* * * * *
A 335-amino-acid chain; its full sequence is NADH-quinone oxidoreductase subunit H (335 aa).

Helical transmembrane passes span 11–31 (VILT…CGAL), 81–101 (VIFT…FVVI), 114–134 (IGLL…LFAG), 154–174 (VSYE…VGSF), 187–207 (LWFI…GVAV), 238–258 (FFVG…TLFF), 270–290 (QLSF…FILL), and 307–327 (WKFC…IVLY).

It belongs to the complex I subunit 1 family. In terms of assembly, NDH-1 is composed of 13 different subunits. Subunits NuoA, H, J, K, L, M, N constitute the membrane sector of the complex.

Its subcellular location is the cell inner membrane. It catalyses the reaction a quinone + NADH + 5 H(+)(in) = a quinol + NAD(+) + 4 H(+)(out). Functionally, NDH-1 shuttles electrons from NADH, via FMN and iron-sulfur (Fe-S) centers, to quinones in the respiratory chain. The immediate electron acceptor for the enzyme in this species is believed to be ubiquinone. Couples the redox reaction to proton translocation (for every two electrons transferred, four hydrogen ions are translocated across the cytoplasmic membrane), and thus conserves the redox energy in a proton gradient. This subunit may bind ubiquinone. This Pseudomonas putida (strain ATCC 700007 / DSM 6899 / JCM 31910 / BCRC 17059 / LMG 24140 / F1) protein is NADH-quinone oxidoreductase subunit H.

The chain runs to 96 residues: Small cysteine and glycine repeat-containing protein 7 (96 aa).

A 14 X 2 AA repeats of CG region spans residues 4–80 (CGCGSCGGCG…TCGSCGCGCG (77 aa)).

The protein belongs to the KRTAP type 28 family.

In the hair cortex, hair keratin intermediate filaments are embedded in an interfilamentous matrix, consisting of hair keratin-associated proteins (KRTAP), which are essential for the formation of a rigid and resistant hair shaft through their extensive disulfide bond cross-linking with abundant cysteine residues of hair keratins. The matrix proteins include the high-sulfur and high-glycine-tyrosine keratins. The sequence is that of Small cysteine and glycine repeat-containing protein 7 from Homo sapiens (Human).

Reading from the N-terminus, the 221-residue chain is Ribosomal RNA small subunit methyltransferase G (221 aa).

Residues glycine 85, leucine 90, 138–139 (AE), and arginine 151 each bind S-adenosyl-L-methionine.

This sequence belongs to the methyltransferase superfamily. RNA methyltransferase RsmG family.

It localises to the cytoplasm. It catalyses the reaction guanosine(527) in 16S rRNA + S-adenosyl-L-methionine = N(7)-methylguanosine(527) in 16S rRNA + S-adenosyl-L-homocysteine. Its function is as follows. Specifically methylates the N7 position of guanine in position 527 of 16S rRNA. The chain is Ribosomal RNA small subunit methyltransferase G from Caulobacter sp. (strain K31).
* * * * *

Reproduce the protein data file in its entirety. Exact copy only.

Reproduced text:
A 335-amino-acid chain; its full sequence is NADH-quinone oxidoreductase subunit H (335 aa).

Helical transmembrane passes span 11–31 (VILT…CGAL), 81–101 (VIFT…FVVI), 114–134 (IGLL…LFAG), 154–174 (VSYE…VGSF), 187–207 (LWFI…GVAV), 238–258 (FFVG…TLFF), 270–290 (QLSF…FILL), and 307–327 (WKFC…IVLY).

It belongs to the complex I subunit 1 family. In terms of assembly, NDH-1 is composed of 13 different subunits. Subunits NuoA, H, J, K, L, M, N constitute the membrane sector of the complex.

Its subcellular location is the cell inner membrane. It catalyses the reaction a quinone + NADH + 5 H(+)(in) = a quinol + NAD(+) + 4 H(+)(out). Functionally, NDH-1 shuttles electrons from NADH, via FMN and iron-sulfur (Fe-S) centers, to quinones in the respiratory chain. The immediate electron acceptor for the enzyme in this species is believed to be ubiquinone. Couples the redox reaction to proton translocation (for every two electrons transferred, four hydrogen ions are translocated across the cytoplasmic membrane), and thus conserves the redox energy in a proton gradient. This subunit may bind ubiquinone. This Pseudomonas putida (strain ATCC 700007 / DSM 6899 / JCM 31910 / BCRC 17059 / LMG 24140 / F1) protein is NADH-quinone oxidoreductase subunit H.

The chain runs to 96 residues: Small cysteine and glycine repeat-containing protein 7 (96 aa).

A 14 X 2 AA repeats of CG region spans residues 4–80 (CGCGSCGGCG…TCGSCGCGCG (77 aa)).

The protein belongs to the KRTAP type 28 family.

In the hair cortex, hair keratin intermediate filaments are embedded in an interfilamentous matrix, consisting of hair keratin-associated proteins (KRTAP), which are essential for the formation of a rigid and resistant hair shaft through their extensive disulfide bond cross-linking with abundant cysteine residues of hair keratins. The matrix proteins include the high-sulfur and high-glycine-tyrosine keratins. The sequence is that of Small cysteine and glycine repeat-containing protein 7 from Homo sapiens (Human).

Reading from the N-terminus, the 221-residue chain is Ribosomal RNA small subunit methyltransferase G (221 aa).

Residues glycine 85, leucine 90, 138–139 (AE), and arginine 151 each bind S-adenosyl-L-methionine.

This sequence belongs to the methyltransferase superfamily. RNA methyltransferase RsmG family.

It localises to the cytoplasm. It catalyses the reaction guanosine(527) in 16S rRNA + S-adenosyl-L-methionine = N(7)-methylguanosine(527) in 16S rRNA + S-adenosyl-L-homocysteine. Its function is as follows. Specifically methylates the N7 position of guanine in position 527 of 16S rRNA. The chain is Ribosomal RNA small subunit methyltransferase G from Caulobacter sp. (strain K31).